UPDATE: 9/17/2015 -- Smokies Fly Fishing Report: Hatches are improving with this cooler weather. Golden Stones, Yellow Sallies, Isonychia (Slate Drake) mayflies, Blue-winged Olives, Mahogany duns, Needle Stoneflies, Little Yellow Quills, and of course terrestrials are all on the water at times. Some caddis are showing up again in a few select areas and it won't be long until we see the big fall caddis starting up. Yesterday's guide trip was a success with both anglers catching the slam including one of the prettiest brook trout we've seen yet this year. The fall colors are definitely starting, at least on the fish!
Caney Fork Fly Fishing Report: The Caney Fork is fishing well this year. The streamer bite has been good high water. Low water fishing is good with the usual suspects like midges and favorite nymphs. Contact me about a float or wade trip if you want to get in on this great fishing at TroutZoneAnglers@gmail.com or call/text (931) 261-1884.
Cumberland Plateau Fishing Report: Smallmouth bass fishing is good when the water levels cooperate. Check flows before you go. Rain will raise water levels in a hurry on these streams. The terrestrial fishing continues to be excellent although going subsurface will at times provoke some larger fish. In my opinion, there is very little reason to throw anything other than topwater right now though. This won't be an option for too much longer once temperatures significantly start to cool and the autumn rains start so do this trip soon.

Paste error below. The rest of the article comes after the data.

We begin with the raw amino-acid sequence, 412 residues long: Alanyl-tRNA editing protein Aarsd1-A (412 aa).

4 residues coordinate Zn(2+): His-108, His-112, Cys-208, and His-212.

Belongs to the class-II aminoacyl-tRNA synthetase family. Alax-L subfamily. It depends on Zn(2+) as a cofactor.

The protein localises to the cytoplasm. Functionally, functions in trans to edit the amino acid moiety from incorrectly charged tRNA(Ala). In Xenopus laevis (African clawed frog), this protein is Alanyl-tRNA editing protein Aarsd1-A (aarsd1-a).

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Thursday, January 04, 2007
As Christmas break approached, I had good intentions to tie flies, lots and lots of them. I also intended to fish a lot. This goal went much better than the first as I tried two tailwaters in East Tennessee that are new to me. Unfortunately, I didn't tie up my summer supply of flies like I wanted to, probably because I'm lazy. I did manage to tie up a few dozen Zebra Midges and just last night started in on parachute Adams. These two flies are my staple for Tennessee tailwaters, the dry serving as an indicator but fish take it often enough to convince me to keep it in place of a "regular" strike indicator. Now I have to hurriedly tie as many as possible before the second semester of this school year begins. Copper Johns are high on my list as Colorado trout appear to view them as candy. Sparkle duns in various sizes and color combinations to match important western hatches need to be tied as well. With a possible trip to Yellowstone in the works, I need dry flies more than ever and lots of them at that. Stillwater flies are higher on my priority list this winter as well. My next foray into the American west will hopefully be made with a new float tube along and I intend to make the most of the opportunity. There is a lake in Arizona that is very special to me where I hope to chase its big browns. A few lakes in Colorado caught my eye last summer as well and I will hopefully be returning to these to probe the depths for trophy trout. Perhaps I'll even end up casting Callibaetis immitations to cruising fish in Montana's Hebgen lake or even Yellowstone lake. Of course, I'll have to hit some smaller backcountry stillwaters as well. Anyway, enough typing...it seems that I have a lot of ambition for my summer fishing, so I'm off to the vise...
Posted by David Knapp at 5:38 PM